Mark Guzdial is a Professor in Computer Science & Engineering and the Director of the Program in Computing for the Arts and Sciences (PCAS) in the College of Literature, Science, and the Arts at the University of Michigan. He studies how people learn computing and how to improve that process, with a particular focus on students using programming to learn something other than CS. He was one of the leads on the NSF alliance “Expanding Computing Education Pathways" which helped US states improve and broaden their computing education. With his wife and colleague, Barbara Ericson, he received the 2010 ACM Karl V. Karlstrom Outstanding Educator award for developing Media Computation as a way to teach computer science. He is an ACM Distinguished Educator and a Fellow of the ACM. He wrote the book Learner-Centered Design of Computing Education: Research on Computing for Everyone (Morgan & Claypool, 2015). He received the 2019 ACM SIGCSE Outstanding Contributions to Education award.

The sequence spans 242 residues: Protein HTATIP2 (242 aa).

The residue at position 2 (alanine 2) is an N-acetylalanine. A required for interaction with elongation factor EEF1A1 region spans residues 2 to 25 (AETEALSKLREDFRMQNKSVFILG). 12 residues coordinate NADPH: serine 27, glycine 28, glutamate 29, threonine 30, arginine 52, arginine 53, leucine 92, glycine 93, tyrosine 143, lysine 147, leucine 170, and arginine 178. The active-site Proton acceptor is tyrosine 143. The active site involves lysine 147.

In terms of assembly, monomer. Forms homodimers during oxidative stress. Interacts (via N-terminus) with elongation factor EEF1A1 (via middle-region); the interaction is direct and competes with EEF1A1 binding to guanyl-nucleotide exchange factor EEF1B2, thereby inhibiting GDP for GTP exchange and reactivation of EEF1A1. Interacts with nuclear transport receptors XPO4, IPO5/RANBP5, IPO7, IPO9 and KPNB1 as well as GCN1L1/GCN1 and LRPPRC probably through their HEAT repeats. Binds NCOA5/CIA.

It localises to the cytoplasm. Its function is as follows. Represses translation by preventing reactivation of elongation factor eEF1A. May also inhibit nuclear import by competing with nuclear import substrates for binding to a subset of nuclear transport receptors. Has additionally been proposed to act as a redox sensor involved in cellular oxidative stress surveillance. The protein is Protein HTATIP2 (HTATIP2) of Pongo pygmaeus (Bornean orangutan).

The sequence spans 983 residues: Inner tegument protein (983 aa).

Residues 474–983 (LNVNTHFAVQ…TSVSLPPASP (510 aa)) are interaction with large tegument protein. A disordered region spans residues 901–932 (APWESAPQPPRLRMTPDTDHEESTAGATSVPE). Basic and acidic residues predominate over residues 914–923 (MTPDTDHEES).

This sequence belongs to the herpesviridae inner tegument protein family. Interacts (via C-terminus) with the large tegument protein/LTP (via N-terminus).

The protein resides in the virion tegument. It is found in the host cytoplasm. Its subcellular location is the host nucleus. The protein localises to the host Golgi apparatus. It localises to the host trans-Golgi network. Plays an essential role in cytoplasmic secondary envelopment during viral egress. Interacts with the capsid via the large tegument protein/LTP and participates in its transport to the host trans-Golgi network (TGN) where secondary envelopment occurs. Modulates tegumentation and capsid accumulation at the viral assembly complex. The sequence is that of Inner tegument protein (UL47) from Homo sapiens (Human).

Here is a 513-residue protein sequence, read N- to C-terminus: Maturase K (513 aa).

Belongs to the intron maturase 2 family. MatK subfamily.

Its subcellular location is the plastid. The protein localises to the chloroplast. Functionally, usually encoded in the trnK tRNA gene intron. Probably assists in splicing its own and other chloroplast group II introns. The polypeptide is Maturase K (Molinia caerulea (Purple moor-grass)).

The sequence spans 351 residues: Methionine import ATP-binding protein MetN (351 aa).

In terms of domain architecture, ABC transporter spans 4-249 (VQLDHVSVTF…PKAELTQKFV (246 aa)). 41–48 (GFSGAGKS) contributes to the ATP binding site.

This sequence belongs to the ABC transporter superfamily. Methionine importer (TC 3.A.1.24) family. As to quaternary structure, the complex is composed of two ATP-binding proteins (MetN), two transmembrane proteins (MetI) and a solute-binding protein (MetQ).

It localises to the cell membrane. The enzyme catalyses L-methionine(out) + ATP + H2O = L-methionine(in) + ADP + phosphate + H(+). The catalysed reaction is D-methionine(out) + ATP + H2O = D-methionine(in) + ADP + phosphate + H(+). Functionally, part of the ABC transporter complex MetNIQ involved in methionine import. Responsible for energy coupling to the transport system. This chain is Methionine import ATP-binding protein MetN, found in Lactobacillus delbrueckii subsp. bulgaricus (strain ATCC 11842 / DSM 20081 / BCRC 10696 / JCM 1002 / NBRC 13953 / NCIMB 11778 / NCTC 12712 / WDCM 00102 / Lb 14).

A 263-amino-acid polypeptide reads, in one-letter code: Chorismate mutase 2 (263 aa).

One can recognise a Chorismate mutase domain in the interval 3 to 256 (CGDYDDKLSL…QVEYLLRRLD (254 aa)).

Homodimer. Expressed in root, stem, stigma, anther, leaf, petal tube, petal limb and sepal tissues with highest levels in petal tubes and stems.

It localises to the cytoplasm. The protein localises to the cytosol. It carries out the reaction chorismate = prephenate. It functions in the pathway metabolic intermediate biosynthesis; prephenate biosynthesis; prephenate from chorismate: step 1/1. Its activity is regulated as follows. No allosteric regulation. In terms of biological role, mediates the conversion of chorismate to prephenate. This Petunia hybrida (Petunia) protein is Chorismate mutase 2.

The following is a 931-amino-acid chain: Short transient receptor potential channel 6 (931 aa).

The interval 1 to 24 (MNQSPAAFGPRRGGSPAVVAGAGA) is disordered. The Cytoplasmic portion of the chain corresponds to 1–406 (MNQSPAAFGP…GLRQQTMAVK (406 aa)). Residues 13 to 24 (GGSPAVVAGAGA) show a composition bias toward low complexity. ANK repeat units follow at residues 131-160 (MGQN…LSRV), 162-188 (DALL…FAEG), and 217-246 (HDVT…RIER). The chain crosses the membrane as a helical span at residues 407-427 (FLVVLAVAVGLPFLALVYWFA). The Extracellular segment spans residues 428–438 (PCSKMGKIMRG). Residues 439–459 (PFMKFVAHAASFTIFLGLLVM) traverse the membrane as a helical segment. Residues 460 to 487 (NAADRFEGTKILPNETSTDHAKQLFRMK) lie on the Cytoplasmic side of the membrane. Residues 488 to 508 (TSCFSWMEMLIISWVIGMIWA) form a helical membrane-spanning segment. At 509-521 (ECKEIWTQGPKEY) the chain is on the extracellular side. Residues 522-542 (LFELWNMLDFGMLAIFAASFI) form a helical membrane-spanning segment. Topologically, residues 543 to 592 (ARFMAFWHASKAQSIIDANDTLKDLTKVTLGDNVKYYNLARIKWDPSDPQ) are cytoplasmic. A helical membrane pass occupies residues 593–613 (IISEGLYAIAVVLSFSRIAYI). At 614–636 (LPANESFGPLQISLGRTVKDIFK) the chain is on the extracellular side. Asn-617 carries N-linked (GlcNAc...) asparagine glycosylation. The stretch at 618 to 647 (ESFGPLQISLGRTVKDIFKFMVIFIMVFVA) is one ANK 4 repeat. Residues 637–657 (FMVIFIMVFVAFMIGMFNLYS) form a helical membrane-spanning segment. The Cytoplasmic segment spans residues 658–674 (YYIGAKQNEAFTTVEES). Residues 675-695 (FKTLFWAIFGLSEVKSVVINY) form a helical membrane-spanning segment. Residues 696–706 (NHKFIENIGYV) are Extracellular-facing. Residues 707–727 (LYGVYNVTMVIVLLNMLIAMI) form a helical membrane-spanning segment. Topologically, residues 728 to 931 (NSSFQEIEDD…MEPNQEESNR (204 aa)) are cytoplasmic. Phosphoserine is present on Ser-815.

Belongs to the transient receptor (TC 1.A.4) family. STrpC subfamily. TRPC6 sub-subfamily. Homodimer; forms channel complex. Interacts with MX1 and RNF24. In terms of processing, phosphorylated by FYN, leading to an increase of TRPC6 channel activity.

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“Computer science” was invented as something that should be taught to everyone in order to facilitate learning other subjects and to reduce the danger of having this powerful new technology controlled by only a few. Computing education has not become the democratizing force that early computer scientists imagined. Only a privileged class understands and creates a critical part of our world. To achieve the original democratic goal, we have to change how we teach computing, change what we mean by programming, and support alternative end-points for computing education. In this talk, I introduce the University of Michigan’s Program in Computing for the Arts and Sciences and our first classes which use teaspoon languages and Snap! to broaden access and participation in computing to include students in arts, humanities, science sciences, and natural sciences. The talk includes demonstrations and links to resources for other computing teachers who want to teach computing for all, not just for software development.
- 1 h
- Snap!Con 2023